Key players in the meat and dairy industries are preparing to assert their presence at the upcoming COP28 climate conference, underway in Dubai this week. Documents obtained by The Guardian and DeSmog reveal concerted efforts by the industries, led by giants like JBS, the Global Dairy Platform, and the North American Meat Institute, to showcase their stance on environmental issues.
The key players, represented by the Global Meat Alliance (GMA), aim to promote meat’s environmental impact in a positive light. Amid increasing scrutiny over the industry’s substantial greenhouse gas emissions—with the dairy sector alone responsible for 3.4 percent of global human-induced emissions, surpassing the aviation industry—the meat and dairy companies are gearing up to counter the narrative.
‘They’re completely prepared’
Professor Jennifer Jacquet of the University of Miami noted the increasing assertiveness of these companies. “These companies are stepping up their game because the exposure they are facing is stepping up. It used to be that they were caught on the back foot, but now they’re completely prepared,” she told The Guardian. The documents underscore the industry’s intention to emphasize their “scientific evidence” and the environmental benefits of meat.
“Any credible action to reduce emissions in the food sector will inevitably lead to a reduction in the total volume of meat and dairy products produced. The industry is terrified of that and has been deploying multiple tactics to delay the inevitable,” Nusa Urbancic, CEO of the Changing Markets Foundation, commented on the industry’s fears and resistance strategies.
The influence of these industries is not limited to their physical presence at the summit. Their strategies include shaping key discussions. This is evidenced by The Guardian’s revelation of the industry’s pressure, which has led to the censorship of FAO reports on cattle’s role in greenhouse gas emissions. The documents also highlight plans to host events and influence dialogues at various pavilions, emphasizing the industries’ connections with significant beef-exporting nations like Australia and the US.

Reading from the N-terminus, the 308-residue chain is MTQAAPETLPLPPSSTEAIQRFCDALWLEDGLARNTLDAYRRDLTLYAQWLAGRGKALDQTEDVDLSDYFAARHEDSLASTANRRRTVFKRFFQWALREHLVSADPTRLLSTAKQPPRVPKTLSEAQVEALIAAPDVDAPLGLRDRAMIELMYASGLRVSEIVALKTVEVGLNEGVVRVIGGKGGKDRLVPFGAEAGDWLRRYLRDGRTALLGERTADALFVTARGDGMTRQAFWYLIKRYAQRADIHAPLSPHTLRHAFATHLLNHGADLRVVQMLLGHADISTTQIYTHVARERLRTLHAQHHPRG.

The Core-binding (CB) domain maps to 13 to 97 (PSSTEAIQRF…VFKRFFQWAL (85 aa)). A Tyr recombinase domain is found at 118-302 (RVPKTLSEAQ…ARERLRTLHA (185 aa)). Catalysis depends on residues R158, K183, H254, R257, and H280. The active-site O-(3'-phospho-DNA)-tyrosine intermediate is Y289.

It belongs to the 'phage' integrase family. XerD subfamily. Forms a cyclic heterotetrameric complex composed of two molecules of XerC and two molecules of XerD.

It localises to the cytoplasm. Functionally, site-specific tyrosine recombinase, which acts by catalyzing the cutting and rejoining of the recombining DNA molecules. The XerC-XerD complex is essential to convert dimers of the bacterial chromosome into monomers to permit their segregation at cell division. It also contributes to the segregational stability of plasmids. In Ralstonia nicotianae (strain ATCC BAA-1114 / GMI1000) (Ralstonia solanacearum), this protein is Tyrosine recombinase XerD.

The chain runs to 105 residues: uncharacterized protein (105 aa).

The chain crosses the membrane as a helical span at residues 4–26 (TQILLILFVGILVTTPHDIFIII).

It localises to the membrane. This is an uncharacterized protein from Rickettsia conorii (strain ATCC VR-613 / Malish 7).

This approach is further backed by substantial governmental support. In the EU and the US, meat and dairy industries receive exponentially more funding compared to alternative protein sources. This imbalance, as Jacquet points out, has embedded meat production deeply into policy frameworks, making it challenging to shift dietary patterns solely through demand-side interventions.
“Typically, the talk is about demand-side interventions, like you can get schools or individuals to give up meat,” Jacquet said. “But I’m a little worried that some of this [meat] production is so baked into subsidies and policy, that even with decreased demand, this apparatus will just keep flowing.”
The industry’s communication plan involves presenting meat as “sustainable nutrition” and promoting “regenerative agriculture.” However, this narrative faces criticism, as the UN-linked Committee on World Food Security counters the industry’s claims about meat’s role in addressing hunger and malnutrition.
The United Nations notes that while meat and dairy account for just 18 percent of calories consumed, the industries use 83 percent of the world’s farmland.
Animal agriculture is a leading producer of greenhouse gas emissions. According to the UN, it’s responsible for 60 percent of food industry emissions and nearly 20 percent of total global greenhouse gas emissions. In particular, beef and dairy are leading producers of methane—a greenhouse gas far more potent than CO2.
The focus on methane reduction, a significant byproduct of livestock, is another aspect the industry aims to influence. The industry’s stance has been criticized as contradictory, given the scientific consensus on the need for dietary shifts to reduce emissions. According to The Guardian, global beef emissions are equal to the emissions produced by India—the third largest emissions-producing nation.
The world’s leading climate scientists have been calling for a planetary shift away from animal products to thwart climate change. And, this year, COP28 pledged to drastically reduce the presence of animal products on its menus over the course of the two-week conference.